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Ed Dickson says the Ravens didn’t see what they had in him

The tight end feels the Panthers appreciate him more than Baltimore did

Minnesota Vikings v Baltimore Ravens Photo by Larry French/Getty Images

In 2010, with the clock ticking on the Todd Heap era, and a young quarterback about to go into his third-year, general manager Ozzie Newsome decided to double-dip on the tight end department on draft day. The former Hall of Famer at that position took Ed Dickson out of Oregon in the 3rd-round and Dennis Pitta out of BYU in the 4th-round of that draft. The Ravens felt they had their two tight ends of the future with Joe Flacco at the helm for years to come, and the Ravens released Heap after the 2010 season to begin the Dickson and Pitta tandem.

Unfortunately, one half of the tandem didn't pan out as planned. Dickson got off to a good start in 2011, and was the starting tight end ahead of Pitta. As the year went along, Flacco looked more at Pitta's way, while Dickson struggled to hold on to the football.

A year later, Dickson was mainly a blocker in 2012, and the Pitta and Flacco chemistry was a reason for succes, en route to the Ravens winning the Super Bowl.

Dickson has been the backup tight end to Greg Olsen since 2014, and he will now take over as the starter with Olsen on the shelf with a broken foot, keeping him out of action for eight weeks.

While Dickson's career hasn’t been an outright bust, that didn't stop him from telling the Charlotte Observer's Joseph Person that he feels more appreciated in Carolina than he ever was in Baltimore. Going as far as blaming John Harbaugh and the coaches for his failures. Dickson stated:

"I blame it on the coordinator and the head coach and everybody that didn't see what they had. They could have at least had two great tight ends there for years to come. They could've split it down the middle and said, you know what, we can have two good guys. When they paid Dennis that money, we basically had identical stats."

The Ravens tried to have two good tight ends, it's what Ozzie Newsome was going for. However, Baltimore got one, and his name wasn't Ed Dickson. Here's the problem with Dickson's statements, the Ravens gave him a shot to finally produce when Pitta suffered his first hip dislocation in 2013. Baltimore did sign veteran Dallas Clark as the backup, but it was Dickson's job to pick up the slack for Pitta. He failed, and continued his trend of drops throughout the 2013 season. Flacco would also look more often to the 34-year old Clark, and Pitta would return to the field later that season.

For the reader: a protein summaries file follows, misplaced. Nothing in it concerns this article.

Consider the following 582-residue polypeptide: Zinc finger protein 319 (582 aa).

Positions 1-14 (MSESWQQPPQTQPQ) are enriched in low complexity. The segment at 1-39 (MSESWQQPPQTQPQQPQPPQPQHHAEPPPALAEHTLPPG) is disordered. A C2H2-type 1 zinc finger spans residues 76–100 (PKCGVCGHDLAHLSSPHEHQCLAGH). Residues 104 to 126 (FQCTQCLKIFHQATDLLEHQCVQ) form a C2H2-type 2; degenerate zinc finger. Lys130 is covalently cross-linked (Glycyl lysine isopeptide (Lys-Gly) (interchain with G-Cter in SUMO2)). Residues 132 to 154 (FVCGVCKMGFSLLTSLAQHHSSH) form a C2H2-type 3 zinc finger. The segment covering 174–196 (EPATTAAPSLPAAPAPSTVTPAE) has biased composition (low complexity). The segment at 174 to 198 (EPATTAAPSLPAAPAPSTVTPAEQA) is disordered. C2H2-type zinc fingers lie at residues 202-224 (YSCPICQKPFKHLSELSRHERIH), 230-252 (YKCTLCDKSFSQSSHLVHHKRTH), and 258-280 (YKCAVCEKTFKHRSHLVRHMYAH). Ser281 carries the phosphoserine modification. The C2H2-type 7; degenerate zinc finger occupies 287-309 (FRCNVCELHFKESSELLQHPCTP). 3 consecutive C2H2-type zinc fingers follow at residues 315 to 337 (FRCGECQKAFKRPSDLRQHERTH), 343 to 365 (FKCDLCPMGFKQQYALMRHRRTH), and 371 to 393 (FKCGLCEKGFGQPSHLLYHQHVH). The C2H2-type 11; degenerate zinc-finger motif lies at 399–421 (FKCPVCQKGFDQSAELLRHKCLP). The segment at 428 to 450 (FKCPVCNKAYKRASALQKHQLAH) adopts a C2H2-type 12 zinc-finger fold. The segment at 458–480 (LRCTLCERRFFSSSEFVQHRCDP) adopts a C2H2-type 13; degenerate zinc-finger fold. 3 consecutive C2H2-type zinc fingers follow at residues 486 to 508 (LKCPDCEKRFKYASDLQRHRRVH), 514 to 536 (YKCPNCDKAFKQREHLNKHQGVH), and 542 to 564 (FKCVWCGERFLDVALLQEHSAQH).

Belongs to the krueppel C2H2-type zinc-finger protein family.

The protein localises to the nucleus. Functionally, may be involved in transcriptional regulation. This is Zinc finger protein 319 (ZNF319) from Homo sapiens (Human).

As far as Pitta's contract, I think we can all agree it was a giant mistake to give Pitta a big 5-year, $32 million extension just one year after he suffered the first hip fracture. Baltimore took a massive gamble, and sadly, Pitta would suffer two more hip injuries, ending his Ravens career. From 2010-2013, Dickson caught 111 receptions, 1,178 yards, and 7 touchdowns. Pitta during that same stretch, caught 122 receptions, 1,244 yards, and 11 touchdowns.

Yes, while Pitta's stats are better, Dickson isn't wrong when he says both of their stats are similar. However, the Ravens paid Pitta because he was the better producer, he had better talent, and the most chemistry with Flacco. More importantly, though, Pitta could catch.

Dickson got off to a good start with the Ravens in 2010 and the first part of 2011, but his talent was plagued by drops and his draft colleague quickly emerged as the better option. That contract could've been done better, but the Ravens were always going to pay Pitta over Dickson, and his lack of production made it easier for Ozzie to let him go after 2013.

This might be the last opportunity for the former 3rd-round pick out of Oregon to show he can still be a starting caliber tight end in the NFL, and bring back what he once had at first as a Raven. What he first needs to do, is put responsibility on himself and not blame others for his struggles. It's not the coaches job to teach you how to catch a football, that's on the player himself. Ed Dickson needs to finally realize that fact if he wants to succeed in Greg Olsen's absence. The Panthers and quarterback Cam Newton certainly hope he does.